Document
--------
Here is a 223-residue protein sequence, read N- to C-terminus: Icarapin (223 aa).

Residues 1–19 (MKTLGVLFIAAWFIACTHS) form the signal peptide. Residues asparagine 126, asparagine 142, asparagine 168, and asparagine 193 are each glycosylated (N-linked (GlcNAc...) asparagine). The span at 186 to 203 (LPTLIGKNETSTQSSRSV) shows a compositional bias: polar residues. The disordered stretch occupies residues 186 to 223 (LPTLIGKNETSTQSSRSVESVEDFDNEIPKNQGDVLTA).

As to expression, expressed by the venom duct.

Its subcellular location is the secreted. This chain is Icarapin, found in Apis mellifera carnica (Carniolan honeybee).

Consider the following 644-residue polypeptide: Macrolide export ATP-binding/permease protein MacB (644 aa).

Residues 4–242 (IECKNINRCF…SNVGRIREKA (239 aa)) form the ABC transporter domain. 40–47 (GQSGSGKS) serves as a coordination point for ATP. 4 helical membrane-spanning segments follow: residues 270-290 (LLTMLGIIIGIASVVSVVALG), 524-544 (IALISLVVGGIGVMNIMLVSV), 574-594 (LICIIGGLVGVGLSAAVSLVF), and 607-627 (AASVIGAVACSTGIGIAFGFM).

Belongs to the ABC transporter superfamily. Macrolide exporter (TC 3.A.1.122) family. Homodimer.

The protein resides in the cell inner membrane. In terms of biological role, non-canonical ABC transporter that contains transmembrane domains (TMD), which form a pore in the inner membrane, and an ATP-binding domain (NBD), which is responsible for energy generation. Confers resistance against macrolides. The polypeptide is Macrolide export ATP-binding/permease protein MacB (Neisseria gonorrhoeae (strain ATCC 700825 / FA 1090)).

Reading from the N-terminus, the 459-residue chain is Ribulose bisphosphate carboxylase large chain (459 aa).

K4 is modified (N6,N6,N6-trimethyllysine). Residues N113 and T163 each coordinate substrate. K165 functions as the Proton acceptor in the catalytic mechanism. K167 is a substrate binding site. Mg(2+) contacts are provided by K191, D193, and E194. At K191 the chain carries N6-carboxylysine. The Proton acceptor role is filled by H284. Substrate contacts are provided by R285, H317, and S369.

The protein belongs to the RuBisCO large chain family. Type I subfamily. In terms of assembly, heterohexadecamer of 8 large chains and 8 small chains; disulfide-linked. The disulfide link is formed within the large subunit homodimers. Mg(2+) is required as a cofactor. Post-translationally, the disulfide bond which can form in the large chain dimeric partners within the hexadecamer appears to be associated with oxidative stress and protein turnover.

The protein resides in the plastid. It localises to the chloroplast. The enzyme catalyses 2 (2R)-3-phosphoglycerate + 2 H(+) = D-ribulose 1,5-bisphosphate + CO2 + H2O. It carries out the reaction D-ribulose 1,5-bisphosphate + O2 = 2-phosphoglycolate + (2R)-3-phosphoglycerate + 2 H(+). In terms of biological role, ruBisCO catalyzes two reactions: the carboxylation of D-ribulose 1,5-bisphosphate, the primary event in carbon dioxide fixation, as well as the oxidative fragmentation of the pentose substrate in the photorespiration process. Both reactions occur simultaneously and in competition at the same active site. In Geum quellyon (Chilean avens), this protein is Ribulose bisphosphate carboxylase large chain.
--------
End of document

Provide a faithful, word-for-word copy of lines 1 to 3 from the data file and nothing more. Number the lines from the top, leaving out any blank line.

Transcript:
Here is a 223-residue protein sequence, read N- to C-terminus: Icarapin (223 aa).

Residues 1–19 (MKTLGVLFIAAWFIACTHS) form the signal peptide. Residues asparagine 126, asparagine 142, asparagine 168, and asparagine 193 are each glycosylated (N-linked (GlcNAc...) asparagine). The span at 186 to 203 (LPTLIGKNETSTQSSRSV) shows a compositional bias: polar residues. The disordered stretch occupies residues 186 to 223 (LPTLIGKNETSTQSSRSVESVEDFDNEIPKNQGDVLTA).

As to expression, expressed by the venom duct.